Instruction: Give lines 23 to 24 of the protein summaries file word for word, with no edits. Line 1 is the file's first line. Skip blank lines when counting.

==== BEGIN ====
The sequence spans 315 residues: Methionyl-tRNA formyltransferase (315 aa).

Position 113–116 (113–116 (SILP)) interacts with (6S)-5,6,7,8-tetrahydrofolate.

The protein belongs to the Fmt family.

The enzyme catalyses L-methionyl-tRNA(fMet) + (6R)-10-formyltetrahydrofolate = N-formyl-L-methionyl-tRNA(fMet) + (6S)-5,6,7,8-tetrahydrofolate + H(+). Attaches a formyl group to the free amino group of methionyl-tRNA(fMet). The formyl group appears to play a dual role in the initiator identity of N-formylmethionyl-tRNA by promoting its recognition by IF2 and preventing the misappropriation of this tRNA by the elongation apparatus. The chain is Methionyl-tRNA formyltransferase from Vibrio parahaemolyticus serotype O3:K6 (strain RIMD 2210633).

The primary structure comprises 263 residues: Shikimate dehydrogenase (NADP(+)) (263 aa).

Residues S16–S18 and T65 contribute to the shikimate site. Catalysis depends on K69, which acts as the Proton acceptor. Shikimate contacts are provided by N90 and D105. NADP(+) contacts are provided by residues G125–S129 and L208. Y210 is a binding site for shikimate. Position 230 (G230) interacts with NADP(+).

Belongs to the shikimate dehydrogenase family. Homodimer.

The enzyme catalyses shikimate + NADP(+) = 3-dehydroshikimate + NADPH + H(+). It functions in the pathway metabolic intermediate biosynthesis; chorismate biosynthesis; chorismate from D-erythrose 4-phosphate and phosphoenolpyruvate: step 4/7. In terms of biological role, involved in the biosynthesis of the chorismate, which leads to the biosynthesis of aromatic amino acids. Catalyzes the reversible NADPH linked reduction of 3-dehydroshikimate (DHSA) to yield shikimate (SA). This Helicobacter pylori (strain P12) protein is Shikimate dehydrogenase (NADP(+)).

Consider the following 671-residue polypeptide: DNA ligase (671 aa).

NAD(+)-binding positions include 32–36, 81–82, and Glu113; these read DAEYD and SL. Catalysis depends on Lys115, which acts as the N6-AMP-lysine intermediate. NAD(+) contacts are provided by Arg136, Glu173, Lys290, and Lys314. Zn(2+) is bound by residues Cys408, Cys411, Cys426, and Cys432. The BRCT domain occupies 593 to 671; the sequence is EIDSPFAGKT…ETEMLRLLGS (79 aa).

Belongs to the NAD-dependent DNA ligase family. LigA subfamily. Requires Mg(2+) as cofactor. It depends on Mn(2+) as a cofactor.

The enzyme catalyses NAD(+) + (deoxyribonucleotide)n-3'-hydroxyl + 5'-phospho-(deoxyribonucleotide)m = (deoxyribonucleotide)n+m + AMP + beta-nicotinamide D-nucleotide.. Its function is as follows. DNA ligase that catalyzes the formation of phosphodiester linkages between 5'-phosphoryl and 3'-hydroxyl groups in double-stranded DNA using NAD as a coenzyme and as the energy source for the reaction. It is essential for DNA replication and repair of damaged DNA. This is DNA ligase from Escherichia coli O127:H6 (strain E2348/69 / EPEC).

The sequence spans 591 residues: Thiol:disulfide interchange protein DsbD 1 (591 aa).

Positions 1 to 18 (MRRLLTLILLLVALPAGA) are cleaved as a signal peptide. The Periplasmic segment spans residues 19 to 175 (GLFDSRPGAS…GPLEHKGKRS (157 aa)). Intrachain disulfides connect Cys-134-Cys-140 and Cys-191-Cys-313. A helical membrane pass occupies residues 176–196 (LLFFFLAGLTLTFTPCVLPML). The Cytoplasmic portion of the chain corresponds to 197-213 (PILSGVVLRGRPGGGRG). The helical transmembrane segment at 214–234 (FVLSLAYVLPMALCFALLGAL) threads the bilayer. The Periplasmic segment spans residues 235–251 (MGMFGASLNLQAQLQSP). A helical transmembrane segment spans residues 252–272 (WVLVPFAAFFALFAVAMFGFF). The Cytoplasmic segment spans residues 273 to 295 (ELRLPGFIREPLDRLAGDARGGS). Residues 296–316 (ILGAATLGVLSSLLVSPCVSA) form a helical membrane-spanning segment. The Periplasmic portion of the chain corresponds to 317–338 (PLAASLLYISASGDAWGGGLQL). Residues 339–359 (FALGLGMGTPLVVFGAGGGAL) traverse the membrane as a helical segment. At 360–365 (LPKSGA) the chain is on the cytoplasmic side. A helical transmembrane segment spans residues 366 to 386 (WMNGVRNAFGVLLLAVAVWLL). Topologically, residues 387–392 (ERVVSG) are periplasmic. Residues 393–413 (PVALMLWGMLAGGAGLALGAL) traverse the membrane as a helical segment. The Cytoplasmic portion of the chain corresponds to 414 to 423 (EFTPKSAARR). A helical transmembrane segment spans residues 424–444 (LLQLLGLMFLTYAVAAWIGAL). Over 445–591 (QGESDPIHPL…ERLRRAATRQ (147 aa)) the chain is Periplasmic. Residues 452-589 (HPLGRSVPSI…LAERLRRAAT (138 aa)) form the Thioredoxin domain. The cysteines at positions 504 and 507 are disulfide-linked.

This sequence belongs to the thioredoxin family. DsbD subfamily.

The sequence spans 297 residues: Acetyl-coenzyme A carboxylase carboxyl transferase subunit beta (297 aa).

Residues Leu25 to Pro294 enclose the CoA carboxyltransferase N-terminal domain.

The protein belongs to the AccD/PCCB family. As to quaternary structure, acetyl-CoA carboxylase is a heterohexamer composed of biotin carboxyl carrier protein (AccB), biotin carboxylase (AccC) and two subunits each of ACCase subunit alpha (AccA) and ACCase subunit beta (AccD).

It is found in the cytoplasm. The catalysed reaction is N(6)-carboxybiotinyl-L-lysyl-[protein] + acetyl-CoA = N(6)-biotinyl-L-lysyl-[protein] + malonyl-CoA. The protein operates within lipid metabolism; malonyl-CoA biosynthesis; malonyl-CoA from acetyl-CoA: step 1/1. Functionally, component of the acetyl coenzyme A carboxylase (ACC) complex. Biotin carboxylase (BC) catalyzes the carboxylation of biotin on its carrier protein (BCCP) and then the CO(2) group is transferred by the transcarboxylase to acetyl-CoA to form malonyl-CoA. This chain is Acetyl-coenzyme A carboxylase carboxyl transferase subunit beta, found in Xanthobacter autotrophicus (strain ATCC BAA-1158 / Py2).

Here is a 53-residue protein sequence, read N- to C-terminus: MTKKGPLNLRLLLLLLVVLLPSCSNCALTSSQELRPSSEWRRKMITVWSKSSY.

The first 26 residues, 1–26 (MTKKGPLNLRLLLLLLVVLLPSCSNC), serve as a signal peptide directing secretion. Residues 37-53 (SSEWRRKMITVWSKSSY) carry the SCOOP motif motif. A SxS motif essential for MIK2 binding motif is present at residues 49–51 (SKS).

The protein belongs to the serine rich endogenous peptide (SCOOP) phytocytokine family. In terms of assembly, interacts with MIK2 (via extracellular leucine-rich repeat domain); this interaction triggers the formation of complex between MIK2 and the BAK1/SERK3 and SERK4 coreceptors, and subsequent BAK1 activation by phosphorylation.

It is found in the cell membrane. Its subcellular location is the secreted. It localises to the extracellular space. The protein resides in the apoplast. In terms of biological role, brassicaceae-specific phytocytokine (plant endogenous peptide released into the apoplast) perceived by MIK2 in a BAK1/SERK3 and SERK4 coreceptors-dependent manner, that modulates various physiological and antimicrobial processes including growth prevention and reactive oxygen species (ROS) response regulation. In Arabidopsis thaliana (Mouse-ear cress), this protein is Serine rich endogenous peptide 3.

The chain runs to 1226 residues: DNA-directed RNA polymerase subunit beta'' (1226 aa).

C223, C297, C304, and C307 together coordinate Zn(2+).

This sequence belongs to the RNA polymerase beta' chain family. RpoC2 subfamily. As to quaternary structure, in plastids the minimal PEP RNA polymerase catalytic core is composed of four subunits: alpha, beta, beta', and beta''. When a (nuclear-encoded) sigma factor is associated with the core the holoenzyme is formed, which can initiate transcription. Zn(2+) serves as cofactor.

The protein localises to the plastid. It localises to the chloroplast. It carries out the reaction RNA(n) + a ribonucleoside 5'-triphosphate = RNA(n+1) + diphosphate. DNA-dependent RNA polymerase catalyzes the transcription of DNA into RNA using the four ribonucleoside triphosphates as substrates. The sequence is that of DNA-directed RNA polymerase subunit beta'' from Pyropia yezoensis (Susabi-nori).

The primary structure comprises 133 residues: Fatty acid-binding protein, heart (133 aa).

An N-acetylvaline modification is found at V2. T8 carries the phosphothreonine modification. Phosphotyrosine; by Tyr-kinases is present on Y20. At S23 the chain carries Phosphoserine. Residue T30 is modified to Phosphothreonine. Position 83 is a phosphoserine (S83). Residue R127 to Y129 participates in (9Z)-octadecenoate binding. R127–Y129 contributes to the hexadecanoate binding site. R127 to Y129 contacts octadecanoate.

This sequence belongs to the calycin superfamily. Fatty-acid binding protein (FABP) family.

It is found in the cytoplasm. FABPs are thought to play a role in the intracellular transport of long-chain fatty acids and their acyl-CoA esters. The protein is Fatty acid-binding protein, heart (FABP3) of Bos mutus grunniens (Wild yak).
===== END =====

It is found in the cell membrane. Its subcellular location is the secreted. It localises to the extracellular space. The protein resides in the apoplast. In terms of biological role, brassicaceae-specific phytocytokine (plant endogenous peptide released into the apoplast) perceived by MIK2 in a BAK1/SERK3 and SERK4 coreceptors-dependent manner, that modulates various physiological and antimicrobial processes including growth prevention and reactive oxygen species (ROS) response regulation. In Arabidopsis thaliana (Mouse-ear cress), this protein is Serine rich endogenous peptide 3.

The chain runs to 1226 residues: DNA-directed RNA polymerase subunit beta'' (1226 aa).